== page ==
Saturday, 27 October 2012

BATTLE OF ISANDLWANA part four-The Collapse of the British Position.

The Collapse of the British Position.

Part four of the battle and continuing on from last week with Durnford's withdrawal and the right flank of the camp left wide open.....
Several things happened very quickly at about the same time. Captain Krohn's NNC (Pulleine's reserve) in front of the camp were becoming very jumpy due to the amount of men coming in from the outlying companies searching for ammunition and, the amount of bullets dropping amongst them. A Carbineer rode by , looking for ammunition and called out that Colonel Durnford had been shot - which seemed unlikely at this stage. Also the Zulus had now swept round to the right of the camp. When Krohn's NNC saw this, nothing could stop them, they all jumped up and ran.


What remained of Barry's NNC who had been up on the left of the camp in between Younghusband and Mostyn's companies turned and fled.

Durnford had gone to Pulleine's tent and about this time someone seems to have given an order for the 24th to fall back and take up a close defensive position nearer to the tents.


At the same time a simultaneous forward movement was now made by all the Zulus.

The entire Zulu army seemed to rise up and rush forward, shouting out the war-cry "Usuthu!" It was a terrible moment for Major Smith and his gunners, the infantry were ordered to retire, whilst they fired case on the advancing enemy. Before they could get away the enemy were on them and the gunners did not mount, but run after the guns.    




On the right of the line Captain Lonsdale's NNC were ordered to retire on the camp as they were also threatened on their rear by the advance left of the Zulus.

On the right, the Carbineers and Bradstreet's men had dismounted by the road about a hundred yards in front of their tents.
After firing about a dozen shots, they heard a rush from behind and then saw the soldiers who were left in the camp literally surrounded by Zulus, who had evidently come in from the rear - Zulu right horn.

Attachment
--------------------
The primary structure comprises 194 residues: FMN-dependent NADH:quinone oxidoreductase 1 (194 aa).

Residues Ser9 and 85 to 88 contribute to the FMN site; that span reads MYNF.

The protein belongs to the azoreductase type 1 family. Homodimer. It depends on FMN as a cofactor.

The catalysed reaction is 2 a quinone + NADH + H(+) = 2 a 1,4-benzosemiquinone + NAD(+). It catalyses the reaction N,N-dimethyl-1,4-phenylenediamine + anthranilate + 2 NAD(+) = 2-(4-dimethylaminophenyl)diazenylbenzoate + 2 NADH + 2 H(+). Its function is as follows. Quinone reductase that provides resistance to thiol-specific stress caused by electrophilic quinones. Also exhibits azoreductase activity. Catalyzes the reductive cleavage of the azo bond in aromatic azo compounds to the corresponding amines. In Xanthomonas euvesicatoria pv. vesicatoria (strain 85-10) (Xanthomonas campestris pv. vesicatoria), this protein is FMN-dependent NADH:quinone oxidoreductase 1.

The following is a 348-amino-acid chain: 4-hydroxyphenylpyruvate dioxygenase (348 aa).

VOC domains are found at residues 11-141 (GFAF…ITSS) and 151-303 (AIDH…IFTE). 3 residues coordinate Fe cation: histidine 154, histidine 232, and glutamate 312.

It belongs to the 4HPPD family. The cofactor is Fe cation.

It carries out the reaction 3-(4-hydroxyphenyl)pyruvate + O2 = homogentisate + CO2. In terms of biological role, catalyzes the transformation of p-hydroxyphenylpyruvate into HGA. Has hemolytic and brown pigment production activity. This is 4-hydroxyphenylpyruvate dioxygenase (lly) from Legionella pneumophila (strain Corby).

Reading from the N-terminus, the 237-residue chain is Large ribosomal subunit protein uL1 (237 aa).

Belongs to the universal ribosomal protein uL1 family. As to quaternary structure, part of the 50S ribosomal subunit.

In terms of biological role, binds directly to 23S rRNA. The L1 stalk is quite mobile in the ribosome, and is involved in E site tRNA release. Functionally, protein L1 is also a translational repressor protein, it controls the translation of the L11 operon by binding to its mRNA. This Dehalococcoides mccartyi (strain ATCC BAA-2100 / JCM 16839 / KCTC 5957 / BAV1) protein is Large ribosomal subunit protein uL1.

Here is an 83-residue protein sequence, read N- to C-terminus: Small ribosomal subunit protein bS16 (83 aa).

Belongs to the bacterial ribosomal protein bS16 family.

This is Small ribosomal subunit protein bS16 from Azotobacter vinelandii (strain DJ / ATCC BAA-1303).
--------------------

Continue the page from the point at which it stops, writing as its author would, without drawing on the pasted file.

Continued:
Confusion started to set in, the whole of the force, white and black, foot and horse mixed together were being assegaid, with men running everywhere.
Essex noticed that as the 24th fell back, the men became unsteady. A few fixed bayonets and the officers called out to their men to keep together and be steady. This they did, which under the circumstances, is an extraordinary tribute to their courage and discipline.
When Smith's guns reached the camp he found that the Zulus were already amongst the tents and as his limbers rattled through it towards the nek most of the gunners were killed. 


The three companies on the left tried to retire through the camp, pursued by the Zulus.


The fighting raged hand-to-hand and these companies began to suffer heavy casualties.



Wardell and Porteous seem to have managed to fall back from the rocky ridge in good order.

Two heaps of dead soldiers, amongst them the bodies of Wardell and Lieutenant Dyer, were later found in the area of the 1/24th camp, where they had tried to make a stand.




Pope's company also fell back and made a stand a little further down the slope above the road. The companies were presumably trying to draw together, but the Zulu pressure was too intense.




NEXT WEEK..........The Butcher's Bill.

There is quite a bit I have left out and am leaving out, for example the actual eclipse that happened during the battle, Colour-Sergeant Wolfe's last stand, Shepstone's defence on the rocky knoll, the fugitives flight, plus more.  I have to draw the line somewhere as this is quite time consuming, sitting in front of the computer and the hobby for me is painting the figures, although this has been very rewarding. So my apologies for this not being a complete account of the battle, next week will be the final part of the battle of Isandlwana, followed by three or four weeks of blog, covering the defence of Rorke's Drift.
I will be doing more of these in the future, time permitting, but for different periods, and if you keep an eye on www.maiwandday.blogspot.co.uk the Mad Guru is planning on doing the same sort of thing on his excellent blog for the North West Frontier.